Building the Android Kernel

Downloading Android kernel code

If you download Android 2.1 platform you will not get the source code of the kernel. This is due to that there is quite a huge amount of code needed to be downloaded, it takes time to build the kernel and not many application developers are interested in the kernel code. Below is a description of how to download the Android source code and compile it for ARM, using Linux as your OS. Note that porting to hardware is not in the scope of this description.

First go to your home directory and create a directory where you wish to work in, e.g. myAndroid and step into that directory. Note that '$' is not part of a command but illustrates in this document the commands.
$ cd ~
$ mkdir myAndroid
$ cd myAndroid

To clone the common Android kernel and get the kernel code use the command:

$ git clone git:// android-kernel

The command creates a new folder called 'android-kernel' (you can choose another name if you wish) in your 'myAndroid' folder and downloads the kernel code.

Go to that folder:

$ cd android-kernel

Building the Android kernel code

Android relies on Linux version 2.6. When building the kernel you will do these commands:
$ make menuconfig
$ make

The command 'make menuconfig' configures the kernel. This process involves specifying what functionality to put into the kernel. Additionally, decisions have to be made (when possible) whether kernel code should be statically or dynamically linked. Statically linking means that all modules are built and linked into the kernel. Optimized static kernels execute much faster, since there are no shared object lookups and their binary size is smaller.

With dynamic loading you can choose to manually load the modulus to the kernel by using insmod or modprobe tool/command. Loadable kernel modules allow changing code during runtime. Loadable modules are pieces of kernel code which are not linked (included) directly in the kernel. One compiles them separately, and can insert and remove them into the running kernel at almost any time. If you want a module to be dynamically loaded give it the option <M> during 'make config' procedure.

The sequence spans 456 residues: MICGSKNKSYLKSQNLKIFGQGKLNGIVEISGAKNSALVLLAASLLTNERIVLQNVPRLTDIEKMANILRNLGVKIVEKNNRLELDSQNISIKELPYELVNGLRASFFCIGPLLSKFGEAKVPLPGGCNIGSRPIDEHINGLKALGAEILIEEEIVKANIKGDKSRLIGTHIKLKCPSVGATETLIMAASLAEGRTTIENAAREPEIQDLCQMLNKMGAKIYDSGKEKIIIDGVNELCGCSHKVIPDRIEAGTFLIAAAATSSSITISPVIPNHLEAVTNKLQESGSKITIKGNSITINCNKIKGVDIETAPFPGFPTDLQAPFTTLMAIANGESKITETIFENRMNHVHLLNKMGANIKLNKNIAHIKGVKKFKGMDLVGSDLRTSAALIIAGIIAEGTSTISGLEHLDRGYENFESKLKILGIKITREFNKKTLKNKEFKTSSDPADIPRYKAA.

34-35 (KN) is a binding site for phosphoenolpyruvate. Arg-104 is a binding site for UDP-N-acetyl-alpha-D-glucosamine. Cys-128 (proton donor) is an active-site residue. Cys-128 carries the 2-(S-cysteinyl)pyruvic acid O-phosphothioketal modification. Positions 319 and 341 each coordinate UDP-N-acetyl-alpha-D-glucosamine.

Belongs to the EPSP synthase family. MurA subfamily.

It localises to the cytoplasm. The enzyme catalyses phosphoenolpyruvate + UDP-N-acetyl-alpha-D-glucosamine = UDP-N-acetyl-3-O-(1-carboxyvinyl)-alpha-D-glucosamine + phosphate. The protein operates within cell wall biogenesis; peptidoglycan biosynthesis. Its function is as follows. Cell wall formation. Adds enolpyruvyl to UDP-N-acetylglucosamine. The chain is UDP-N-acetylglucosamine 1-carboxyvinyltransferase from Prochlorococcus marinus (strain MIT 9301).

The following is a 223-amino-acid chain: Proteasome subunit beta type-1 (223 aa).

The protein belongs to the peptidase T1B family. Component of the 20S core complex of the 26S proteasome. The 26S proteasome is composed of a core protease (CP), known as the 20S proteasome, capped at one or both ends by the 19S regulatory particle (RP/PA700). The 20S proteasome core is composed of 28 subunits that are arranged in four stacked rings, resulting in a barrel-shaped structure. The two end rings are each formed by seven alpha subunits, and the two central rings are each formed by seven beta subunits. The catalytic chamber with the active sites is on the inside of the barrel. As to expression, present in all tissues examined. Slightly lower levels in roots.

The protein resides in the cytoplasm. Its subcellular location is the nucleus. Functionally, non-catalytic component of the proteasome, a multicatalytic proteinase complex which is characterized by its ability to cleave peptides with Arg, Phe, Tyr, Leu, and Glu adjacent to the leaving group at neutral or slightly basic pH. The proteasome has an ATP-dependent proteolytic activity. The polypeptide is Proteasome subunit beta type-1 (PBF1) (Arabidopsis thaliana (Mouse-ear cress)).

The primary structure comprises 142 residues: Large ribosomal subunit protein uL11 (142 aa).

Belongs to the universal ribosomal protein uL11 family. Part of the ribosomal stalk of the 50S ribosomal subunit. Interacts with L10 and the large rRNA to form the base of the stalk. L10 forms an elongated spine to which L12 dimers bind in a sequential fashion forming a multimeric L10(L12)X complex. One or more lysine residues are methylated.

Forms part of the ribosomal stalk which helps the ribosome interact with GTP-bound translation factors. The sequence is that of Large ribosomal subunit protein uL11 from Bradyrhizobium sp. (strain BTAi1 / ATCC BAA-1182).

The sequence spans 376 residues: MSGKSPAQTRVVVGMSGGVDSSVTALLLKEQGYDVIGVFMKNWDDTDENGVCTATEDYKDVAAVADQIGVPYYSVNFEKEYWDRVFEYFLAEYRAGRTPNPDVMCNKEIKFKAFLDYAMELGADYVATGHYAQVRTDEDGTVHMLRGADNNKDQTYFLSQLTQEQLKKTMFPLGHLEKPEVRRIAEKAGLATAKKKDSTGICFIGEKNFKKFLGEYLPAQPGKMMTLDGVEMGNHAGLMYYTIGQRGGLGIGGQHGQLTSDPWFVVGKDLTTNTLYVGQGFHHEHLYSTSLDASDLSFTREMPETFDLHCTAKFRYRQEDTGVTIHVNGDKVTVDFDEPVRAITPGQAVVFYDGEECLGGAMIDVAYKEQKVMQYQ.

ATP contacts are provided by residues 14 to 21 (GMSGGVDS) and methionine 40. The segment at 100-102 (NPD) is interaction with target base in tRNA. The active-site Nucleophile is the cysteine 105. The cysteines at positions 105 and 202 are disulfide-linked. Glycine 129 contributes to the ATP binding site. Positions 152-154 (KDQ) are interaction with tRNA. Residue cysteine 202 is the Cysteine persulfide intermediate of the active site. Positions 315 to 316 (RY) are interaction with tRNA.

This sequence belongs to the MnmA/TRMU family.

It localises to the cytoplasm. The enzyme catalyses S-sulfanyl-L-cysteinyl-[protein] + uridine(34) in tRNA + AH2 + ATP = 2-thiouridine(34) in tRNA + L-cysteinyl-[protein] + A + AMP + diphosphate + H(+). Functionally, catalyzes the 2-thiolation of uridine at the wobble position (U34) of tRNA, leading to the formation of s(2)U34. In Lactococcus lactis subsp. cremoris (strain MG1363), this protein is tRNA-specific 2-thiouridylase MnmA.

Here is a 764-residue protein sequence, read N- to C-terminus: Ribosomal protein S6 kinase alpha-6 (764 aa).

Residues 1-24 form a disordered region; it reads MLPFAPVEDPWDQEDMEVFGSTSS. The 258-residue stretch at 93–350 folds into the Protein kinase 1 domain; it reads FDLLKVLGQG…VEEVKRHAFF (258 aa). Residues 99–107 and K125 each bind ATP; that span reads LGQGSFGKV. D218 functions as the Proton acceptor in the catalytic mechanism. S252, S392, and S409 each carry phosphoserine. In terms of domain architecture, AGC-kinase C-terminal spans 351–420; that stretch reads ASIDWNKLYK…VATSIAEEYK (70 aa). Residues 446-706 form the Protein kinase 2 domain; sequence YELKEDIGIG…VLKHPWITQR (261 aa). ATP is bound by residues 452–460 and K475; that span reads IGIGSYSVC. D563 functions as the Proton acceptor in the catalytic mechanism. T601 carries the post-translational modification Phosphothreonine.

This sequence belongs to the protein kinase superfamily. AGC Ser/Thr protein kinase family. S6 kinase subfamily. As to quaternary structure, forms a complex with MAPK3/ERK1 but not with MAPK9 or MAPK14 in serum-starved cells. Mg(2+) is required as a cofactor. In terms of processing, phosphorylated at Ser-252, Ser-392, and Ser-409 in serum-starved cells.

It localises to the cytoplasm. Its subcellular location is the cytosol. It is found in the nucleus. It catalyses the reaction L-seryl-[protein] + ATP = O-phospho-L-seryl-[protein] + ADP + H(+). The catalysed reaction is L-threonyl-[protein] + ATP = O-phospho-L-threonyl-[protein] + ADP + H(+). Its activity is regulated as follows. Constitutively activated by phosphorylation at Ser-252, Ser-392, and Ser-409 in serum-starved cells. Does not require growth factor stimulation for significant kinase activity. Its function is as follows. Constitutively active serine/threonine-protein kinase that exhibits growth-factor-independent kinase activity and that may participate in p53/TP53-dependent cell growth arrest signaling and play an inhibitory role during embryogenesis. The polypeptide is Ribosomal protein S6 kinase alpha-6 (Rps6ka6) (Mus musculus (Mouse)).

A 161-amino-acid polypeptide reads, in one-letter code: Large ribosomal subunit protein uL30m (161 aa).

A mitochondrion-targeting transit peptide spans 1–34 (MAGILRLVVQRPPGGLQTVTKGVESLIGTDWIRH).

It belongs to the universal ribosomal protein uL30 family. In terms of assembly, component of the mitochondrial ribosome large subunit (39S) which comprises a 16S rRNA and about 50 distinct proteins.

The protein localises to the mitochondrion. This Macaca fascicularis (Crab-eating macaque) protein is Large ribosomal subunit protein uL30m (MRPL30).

If you want to make an own module you should enable the module support after doing 'make menuconfig'

Loadable module support ---> [*] Enable loadable module support

When building for another processor architecture than the one that your host processor uses you must use a crosscompiler and set the architecture parameter. This will show you how to compile the code for an ARM processor architecture. Before doing 'make menuconfig' set the architecture parameter:

$ export ARCH=arm

Now start the configuration of the kernel:

$ make menuconfig

Picture 1 shows the menu when configuring the kernel.

After having modified the configuration you will at the exit be prompted by a question, whether you wish to save the changes. Choose Yes if you want to do so. You can check the generated .config file by:

$ nano .config

To set the crosscompiler use do the command:

$ export CROSS_COMPILE=arm-unknown-linux-gnueabi-

Note! I am using a compiler that you may not have. If you have downloaded the whole Android 2.1 platform (perhaps you have it in another folder) you could use

In that case the command to set the cross-compiler as the one delivered and precompiled in the Android platform is:

$ export CROSS_COMPILE=~/your_android_platform_folder/prebuilt/linux-x86/toolchain/arm-eabi-4.4.0/bin/arm-eabi-

Make starts the build process and builds the kernel according to the configuration file. To start the build process do:

$ make

The image is generated in the folder: arch/arm/boot/zImage

If you wish to search for the zImage use the find command:
$ find -name 'zImage'

Some tips

When configuring the kernel in the menu (see figure 1) there may be some flags that you cannot remove. However you can still modify the '.config'-file directly if you wish to. You should on the other hand be sure of what you are doing. When building again, i.e. make you will be prompted by a question if you wish to keep that flag. Press 'n' to exclude the module. If this question does not appear it is most likely that the module has not been removed.

When working with building of the kernel, the best approach is to remove modules that are not necessary in your kernel, and when adding new modules add them step by step. This will give you a fair chance to fix errors such as build failures, but also track down crashes when running on target.

When you have build errors and keep removing flags (i.e. modules) it is good to remove the object files and make a new build. Removing the objectfiles and rebuilding the kernel is done accordingly:
$ make clean
$ make

Copyright © 2018 ProTech. All Rights Reserved.

Sign In Create Account


Social Media